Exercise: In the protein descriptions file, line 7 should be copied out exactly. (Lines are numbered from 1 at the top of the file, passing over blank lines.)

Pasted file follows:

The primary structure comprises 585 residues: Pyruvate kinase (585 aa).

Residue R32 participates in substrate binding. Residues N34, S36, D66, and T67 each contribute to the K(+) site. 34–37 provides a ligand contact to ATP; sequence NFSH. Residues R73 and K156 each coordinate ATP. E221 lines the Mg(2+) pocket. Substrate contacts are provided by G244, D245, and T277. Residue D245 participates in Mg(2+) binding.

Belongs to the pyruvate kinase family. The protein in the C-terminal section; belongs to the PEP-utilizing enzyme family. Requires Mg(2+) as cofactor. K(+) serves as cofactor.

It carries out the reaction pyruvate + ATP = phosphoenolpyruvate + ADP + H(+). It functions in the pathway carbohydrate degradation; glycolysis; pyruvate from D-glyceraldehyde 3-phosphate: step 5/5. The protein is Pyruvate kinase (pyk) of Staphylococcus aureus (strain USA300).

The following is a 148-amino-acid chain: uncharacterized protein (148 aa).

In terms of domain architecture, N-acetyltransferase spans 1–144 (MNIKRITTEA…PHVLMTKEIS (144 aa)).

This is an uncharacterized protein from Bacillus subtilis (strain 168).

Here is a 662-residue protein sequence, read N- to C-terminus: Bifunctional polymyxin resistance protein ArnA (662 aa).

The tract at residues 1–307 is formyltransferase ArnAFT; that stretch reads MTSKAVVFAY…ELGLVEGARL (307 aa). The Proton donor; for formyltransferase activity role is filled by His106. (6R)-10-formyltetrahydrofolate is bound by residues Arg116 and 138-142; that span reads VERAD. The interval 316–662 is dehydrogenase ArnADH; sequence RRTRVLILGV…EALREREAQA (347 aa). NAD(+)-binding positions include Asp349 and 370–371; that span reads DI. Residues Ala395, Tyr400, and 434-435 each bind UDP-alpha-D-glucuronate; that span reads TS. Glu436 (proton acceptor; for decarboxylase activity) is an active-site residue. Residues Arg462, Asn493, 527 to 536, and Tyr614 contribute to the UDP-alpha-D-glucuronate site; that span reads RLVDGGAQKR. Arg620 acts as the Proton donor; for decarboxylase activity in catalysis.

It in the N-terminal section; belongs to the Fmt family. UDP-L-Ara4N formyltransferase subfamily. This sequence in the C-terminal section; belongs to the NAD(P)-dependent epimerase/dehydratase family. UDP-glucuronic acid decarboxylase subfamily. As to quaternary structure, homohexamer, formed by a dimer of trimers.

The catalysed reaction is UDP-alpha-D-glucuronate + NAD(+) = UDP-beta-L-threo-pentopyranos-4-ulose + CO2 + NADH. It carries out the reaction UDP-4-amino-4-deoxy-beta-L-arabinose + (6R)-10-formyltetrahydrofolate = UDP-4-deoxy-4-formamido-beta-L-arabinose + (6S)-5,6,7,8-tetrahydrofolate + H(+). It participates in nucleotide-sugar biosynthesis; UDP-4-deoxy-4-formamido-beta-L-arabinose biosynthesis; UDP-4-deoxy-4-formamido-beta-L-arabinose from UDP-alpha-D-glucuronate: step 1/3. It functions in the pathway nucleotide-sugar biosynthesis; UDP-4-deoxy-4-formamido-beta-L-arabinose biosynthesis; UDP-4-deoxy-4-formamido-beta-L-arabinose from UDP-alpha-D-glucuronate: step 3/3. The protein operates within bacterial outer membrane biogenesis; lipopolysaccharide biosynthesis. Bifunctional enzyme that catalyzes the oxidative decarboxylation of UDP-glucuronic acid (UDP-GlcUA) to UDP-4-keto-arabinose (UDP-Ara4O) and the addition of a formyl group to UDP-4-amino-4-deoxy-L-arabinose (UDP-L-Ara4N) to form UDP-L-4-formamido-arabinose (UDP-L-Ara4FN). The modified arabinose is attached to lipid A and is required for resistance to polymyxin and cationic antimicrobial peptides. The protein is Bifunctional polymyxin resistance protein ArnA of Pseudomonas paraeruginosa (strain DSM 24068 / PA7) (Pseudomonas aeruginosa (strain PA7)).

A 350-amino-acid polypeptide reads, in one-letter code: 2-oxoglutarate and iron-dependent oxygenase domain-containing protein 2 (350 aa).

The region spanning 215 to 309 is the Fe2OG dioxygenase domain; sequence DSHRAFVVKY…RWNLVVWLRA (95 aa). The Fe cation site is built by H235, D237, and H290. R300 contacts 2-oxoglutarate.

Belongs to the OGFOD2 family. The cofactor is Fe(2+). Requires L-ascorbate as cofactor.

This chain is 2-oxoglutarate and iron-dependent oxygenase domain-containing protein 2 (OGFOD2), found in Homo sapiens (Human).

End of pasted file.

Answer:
This is an uncharacterized protein from Bacillus subtilis (strain 168).